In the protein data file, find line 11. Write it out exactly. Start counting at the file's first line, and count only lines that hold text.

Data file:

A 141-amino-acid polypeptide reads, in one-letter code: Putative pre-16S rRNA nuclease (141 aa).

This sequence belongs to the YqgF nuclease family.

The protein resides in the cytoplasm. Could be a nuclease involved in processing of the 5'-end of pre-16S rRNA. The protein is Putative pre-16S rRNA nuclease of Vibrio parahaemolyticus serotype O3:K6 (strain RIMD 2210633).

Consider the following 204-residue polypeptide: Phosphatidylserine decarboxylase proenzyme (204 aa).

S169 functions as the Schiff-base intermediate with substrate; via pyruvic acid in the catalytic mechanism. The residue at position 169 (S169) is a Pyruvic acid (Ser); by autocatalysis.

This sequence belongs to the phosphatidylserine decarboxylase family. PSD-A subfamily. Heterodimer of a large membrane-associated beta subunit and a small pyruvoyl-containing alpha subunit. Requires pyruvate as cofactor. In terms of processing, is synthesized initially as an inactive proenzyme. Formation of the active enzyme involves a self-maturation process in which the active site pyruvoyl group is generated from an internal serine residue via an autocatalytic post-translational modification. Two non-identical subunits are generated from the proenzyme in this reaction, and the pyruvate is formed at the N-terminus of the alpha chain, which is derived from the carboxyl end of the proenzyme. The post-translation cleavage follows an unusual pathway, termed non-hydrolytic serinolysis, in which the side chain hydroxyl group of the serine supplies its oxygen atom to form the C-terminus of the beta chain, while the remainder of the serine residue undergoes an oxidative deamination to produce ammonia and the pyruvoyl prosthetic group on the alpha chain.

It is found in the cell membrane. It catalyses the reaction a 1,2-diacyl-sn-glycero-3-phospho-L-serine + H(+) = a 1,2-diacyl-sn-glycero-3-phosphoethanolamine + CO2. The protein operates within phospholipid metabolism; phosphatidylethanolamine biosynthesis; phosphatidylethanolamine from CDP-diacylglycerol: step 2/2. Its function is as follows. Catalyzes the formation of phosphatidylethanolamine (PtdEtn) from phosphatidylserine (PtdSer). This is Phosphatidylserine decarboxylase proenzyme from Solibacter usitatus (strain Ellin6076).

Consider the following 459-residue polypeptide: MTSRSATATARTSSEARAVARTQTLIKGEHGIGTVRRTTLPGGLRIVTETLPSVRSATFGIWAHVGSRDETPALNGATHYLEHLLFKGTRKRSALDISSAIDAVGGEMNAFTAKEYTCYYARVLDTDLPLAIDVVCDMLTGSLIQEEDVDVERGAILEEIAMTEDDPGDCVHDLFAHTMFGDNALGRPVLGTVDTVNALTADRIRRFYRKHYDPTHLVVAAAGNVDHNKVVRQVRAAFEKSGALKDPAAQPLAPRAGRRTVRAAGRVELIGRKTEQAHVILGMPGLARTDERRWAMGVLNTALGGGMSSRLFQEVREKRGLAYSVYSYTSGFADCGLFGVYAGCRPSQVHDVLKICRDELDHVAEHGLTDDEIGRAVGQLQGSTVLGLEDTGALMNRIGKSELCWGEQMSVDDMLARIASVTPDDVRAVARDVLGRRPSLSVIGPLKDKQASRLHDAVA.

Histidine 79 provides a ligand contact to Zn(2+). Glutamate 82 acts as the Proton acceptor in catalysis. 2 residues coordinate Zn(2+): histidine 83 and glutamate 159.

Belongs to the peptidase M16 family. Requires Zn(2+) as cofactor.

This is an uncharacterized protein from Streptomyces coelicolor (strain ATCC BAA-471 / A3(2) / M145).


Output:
This is an uncharacterized protein from Streptomyces coelicolor (strain ATCC BAA-471 / A3(2) / M145).